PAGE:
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    Reinforcements New Zealand Expeditionary Force

    For sometime I have being trying to sort out details of an ancestor and his descendants who sailed from England as part of a young persons sponsorship passage to New Zealand. My Ancestor was aged about 10 when as a boy collier in the Forest Of Dean (abt 1872) , with the permission of his Uncle sailed for a better life. His Mother was in the Workhouse having had two boys out of wedlock and was deemed "unfit", therefore the boy was living with his Uncle.

    He arrived in New Zealand as planned and worked as a Collier (place unknown), got married in 1883 and had at least 8 children all born Annat/ Christchurch, Canterbury, New Zealand. However he had changed the spelling of his surname from Poyner to Piner as his schooling wasn't the best, so he always wrote name how he thought it sounded. Via a distant cousin in New Zealand, it is known he returned to England and the Forest of Dean with one of his daughters, and a diary survives from the late 1920's recording his visit and meeting of people he knew as a child before sailing.

    Two of his son's appear on the Commonwealth War Graves. One died in 1916 in France as part of the New Zealand Field Artillery. This brings me to my question -

    The second son died 13th August 1921 - Richard Piner Corporal 63039 Reinforcements N.Z.E.F and buried at Sydenham Cemetery, Christchurch, New Zealand.
    What were the Reinforcements N.Z.E.F., and why would he be buried under the Commonwealth War Graves notation 3 years after the first world war had finished. Was there another campaign in the south pacific at the time?

    Sorry to be so long winded.
    David

    I
    Don't always claim to be right, but I'm never wrong.



    #2
    Dave

    here is a record that is available on him, it states that he is a retired soldier.
    Archway

    Comment


      #3
      Many thanks Pat. It's partly answered my request. Looks like he may have have died of the after effects of the War.
      David

      I
      Don't always claim to be right, but I'm never wrong.


      Comment


        #4
        Pat,

        I've just done a random search of the site and found other members of the family including a divorce, probate, BDM,

        Thank you so much!
        David

        I
        Don't always claim to be right, but I'm never wrong.


        Comment


          #5
          the good thing is dave you can order the records if you want, I never have but if they are close member maybe worth while.

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            #6
            Dave.................I have ordered quite a few NZ records...........Births, marriage, wills, and Army records from WW1. I don't use the internet to order as you have to send a cheque or email your credit card details.
            I've always rung the relevant office and that way can pay by credit card.
            They have all been extremely helpful and the records have all arrived quicker than expected.

            All have been cheaper than Australian ones as well.

            Libby.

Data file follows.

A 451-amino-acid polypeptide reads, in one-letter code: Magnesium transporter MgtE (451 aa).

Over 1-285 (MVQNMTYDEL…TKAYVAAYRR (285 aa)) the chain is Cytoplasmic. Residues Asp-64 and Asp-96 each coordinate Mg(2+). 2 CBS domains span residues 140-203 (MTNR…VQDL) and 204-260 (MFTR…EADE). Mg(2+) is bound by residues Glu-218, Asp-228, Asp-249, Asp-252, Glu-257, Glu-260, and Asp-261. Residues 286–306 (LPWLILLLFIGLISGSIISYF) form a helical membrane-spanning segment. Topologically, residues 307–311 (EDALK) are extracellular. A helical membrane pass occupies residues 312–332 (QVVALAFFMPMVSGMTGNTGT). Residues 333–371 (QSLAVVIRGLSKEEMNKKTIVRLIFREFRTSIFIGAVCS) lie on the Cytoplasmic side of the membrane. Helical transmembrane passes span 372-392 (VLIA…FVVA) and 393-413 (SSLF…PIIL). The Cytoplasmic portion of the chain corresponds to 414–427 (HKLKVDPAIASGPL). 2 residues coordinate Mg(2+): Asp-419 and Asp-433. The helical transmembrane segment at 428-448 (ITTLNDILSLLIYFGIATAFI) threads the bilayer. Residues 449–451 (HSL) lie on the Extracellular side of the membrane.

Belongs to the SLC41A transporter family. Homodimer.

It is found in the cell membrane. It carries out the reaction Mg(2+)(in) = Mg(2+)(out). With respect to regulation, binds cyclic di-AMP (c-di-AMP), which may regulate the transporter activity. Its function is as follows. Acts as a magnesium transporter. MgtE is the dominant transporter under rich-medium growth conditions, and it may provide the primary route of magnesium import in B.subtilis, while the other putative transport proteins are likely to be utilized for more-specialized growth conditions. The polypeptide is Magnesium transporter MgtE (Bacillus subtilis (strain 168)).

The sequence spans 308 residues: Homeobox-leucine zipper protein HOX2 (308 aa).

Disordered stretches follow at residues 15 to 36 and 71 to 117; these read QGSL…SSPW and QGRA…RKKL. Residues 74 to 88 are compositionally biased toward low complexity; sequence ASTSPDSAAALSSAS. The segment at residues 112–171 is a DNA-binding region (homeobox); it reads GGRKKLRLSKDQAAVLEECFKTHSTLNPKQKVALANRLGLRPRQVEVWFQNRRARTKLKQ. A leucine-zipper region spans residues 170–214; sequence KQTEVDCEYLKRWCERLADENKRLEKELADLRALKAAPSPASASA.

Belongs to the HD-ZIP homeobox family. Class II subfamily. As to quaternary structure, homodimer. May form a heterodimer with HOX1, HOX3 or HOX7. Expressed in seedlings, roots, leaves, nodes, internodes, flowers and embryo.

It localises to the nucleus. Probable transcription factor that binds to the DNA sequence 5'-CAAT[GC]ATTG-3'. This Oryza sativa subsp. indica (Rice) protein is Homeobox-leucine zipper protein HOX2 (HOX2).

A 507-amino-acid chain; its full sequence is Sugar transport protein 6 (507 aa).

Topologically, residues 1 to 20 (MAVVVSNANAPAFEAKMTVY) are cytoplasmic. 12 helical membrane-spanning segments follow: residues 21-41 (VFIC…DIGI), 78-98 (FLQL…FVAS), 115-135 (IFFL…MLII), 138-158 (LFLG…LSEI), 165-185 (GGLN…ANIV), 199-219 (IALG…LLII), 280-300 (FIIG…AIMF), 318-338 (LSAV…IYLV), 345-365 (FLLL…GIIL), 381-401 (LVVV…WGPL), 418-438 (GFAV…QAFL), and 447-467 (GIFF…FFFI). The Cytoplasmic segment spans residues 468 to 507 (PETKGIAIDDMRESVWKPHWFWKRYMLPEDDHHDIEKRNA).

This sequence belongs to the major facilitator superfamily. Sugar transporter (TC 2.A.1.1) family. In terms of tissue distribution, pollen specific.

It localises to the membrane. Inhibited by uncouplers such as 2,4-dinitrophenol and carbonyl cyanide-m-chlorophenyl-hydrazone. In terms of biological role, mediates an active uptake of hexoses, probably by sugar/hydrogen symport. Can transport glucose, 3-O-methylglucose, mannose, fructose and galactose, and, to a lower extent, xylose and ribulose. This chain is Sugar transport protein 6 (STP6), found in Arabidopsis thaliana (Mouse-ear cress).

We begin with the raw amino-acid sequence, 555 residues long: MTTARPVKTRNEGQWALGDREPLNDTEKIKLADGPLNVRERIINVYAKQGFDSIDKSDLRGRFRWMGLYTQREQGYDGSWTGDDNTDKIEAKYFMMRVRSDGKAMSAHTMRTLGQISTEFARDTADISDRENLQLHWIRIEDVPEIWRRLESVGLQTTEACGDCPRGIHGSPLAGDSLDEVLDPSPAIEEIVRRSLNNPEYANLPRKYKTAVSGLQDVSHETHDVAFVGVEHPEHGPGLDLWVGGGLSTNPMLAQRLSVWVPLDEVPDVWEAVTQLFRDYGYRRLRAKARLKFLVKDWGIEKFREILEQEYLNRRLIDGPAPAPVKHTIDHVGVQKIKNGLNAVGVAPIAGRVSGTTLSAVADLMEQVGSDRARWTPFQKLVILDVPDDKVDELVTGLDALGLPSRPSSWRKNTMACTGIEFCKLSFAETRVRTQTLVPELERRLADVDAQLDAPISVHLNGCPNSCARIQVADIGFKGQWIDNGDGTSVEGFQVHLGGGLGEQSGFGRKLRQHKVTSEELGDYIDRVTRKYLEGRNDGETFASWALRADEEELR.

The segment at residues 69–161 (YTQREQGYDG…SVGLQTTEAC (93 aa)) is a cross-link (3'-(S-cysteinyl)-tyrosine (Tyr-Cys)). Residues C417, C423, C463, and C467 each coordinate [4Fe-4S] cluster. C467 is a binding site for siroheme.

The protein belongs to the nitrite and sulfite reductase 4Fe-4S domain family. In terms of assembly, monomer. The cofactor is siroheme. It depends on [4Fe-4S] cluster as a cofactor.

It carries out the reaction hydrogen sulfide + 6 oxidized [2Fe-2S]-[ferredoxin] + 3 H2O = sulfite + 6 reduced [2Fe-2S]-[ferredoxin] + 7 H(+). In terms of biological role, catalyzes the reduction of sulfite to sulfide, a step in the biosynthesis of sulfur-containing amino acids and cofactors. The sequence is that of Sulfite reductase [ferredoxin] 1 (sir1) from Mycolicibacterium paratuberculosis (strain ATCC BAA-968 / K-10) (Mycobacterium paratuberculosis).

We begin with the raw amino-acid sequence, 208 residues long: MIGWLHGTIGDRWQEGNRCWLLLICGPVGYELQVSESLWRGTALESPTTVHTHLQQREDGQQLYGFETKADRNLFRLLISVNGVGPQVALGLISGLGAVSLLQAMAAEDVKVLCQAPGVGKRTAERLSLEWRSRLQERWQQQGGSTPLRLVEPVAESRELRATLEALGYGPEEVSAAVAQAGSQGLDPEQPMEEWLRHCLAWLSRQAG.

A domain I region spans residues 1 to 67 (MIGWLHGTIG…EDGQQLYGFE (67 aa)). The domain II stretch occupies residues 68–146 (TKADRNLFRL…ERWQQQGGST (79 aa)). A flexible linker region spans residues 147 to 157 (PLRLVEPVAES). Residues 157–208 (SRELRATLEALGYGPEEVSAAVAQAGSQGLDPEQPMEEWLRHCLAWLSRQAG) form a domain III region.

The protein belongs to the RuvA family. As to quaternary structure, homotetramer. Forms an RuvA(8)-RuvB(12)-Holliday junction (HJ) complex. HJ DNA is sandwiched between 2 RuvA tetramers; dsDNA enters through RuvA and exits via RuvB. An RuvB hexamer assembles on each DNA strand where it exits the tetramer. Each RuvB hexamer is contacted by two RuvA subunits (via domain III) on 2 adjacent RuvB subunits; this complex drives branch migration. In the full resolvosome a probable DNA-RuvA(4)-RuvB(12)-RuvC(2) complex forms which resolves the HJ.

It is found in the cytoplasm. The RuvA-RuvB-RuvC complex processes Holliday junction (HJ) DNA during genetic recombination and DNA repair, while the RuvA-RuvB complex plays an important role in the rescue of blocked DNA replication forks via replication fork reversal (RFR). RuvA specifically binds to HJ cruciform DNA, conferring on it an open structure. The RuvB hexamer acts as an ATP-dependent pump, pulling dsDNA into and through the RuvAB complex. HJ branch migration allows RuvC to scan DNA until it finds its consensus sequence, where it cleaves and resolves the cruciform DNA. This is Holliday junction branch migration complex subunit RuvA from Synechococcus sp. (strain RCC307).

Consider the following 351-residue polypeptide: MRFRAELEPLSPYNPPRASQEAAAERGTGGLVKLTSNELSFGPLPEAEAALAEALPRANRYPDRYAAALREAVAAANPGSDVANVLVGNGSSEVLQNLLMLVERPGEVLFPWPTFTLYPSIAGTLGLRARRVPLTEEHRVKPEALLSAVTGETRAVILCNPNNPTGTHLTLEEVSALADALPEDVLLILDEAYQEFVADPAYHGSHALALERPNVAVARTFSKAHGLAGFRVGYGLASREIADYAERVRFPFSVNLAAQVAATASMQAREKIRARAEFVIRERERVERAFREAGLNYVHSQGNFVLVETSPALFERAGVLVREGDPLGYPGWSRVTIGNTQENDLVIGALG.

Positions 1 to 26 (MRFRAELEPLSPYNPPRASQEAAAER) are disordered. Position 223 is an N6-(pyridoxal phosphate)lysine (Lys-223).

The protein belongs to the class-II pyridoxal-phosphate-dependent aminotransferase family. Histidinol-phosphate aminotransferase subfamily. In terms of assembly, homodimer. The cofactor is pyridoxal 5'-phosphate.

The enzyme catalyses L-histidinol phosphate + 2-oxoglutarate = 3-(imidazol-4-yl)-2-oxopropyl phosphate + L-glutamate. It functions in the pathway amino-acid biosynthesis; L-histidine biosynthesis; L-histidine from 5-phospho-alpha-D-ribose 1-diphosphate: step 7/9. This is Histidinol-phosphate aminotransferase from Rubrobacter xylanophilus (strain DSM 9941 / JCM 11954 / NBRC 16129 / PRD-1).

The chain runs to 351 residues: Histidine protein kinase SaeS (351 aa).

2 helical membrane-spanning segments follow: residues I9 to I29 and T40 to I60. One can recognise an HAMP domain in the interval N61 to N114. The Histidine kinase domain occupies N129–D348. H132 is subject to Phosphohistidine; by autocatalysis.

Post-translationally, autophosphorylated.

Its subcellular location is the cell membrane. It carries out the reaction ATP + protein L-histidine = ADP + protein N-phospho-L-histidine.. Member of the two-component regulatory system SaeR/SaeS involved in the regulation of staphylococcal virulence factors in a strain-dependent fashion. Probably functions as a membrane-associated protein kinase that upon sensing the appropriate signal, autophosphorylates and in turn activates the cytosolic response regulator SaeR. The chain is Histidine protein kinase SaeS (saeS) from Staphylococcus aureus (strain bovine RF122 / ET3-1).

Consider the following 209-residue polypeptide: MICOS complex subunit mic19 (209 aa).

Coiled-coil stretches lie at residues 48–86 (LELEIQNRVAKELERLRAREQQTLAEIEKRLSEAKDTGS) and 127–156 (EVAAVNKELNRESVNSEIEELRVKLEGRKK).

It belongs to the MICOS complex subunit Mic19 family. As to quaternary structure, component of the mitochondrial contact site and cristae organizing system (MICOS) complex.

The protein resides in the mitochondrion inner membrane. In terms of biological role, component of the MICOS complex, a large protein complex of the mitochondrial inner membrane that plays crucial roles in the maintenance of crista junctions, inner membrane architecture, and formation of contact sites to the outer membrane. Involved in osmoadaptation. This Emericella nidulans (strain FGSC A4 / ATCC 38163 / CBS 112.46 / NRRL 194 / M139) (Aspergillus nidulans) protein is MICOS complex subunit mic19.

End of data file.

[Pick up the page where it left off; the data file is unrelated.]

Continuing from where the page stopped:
Comment


              #7
              Christchurch City Council Cemeteries Database

              Here is a link to Christchurch cemeteries database, he is on there and there may be some extra information that might help.
              Christine
              Normal day, let me be aware of the treasure you are. Let me learn from you, love you, bless you before you depart. Let me not pass you by in quest of some rare and perfect tomorrow. Let me hold you while I may, for it may not always be so.
              Mary Jean Iron

              Comment


                #8
                Hi Libby and Chris,

                Thanks for your replies. This is my first dip into research in New Zealand. As you can tell from my original request this all comes from one ancestor who settled in the Christchurch area. Today I've been learning about the two Islands and how remote some parts of the county are. I've got links into Westland, Canterbury, Otago.
                At this stage I've book marked the Archway site that Pat posted, and Chris I've bookmarked the Christchurch cemetery site.

                I've now googled the Reinforcements N Z E F, it basically found that from the age of 12 all males in New Zealand received military training. In 1911 New Zealand formed a 25,000, part-time national militia. Most of the men who volunteered to join the New Zealand Expeditionary Force (NZEF) in August 1914 came from this Territorial Army.

                My Richard died aged 31, and the burial entry from your site Chris, says he was a storekeeper at the time of death, and also gives his address.
                David

                I
                Don't always claim to be right, but I'm never wrong.


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                  #9
                  I am wondering if maybe a person buried in the Returned Servicemen part of a cemetery were listed on the war graves at that time. All cemeteries have such a section now, my grandfathers who served in WW1 and my father, WW2 are buried in such a section, and I am sure that they would not be listed on the CWG site, but perhaps they were back then. I am trying to think of a way to check that.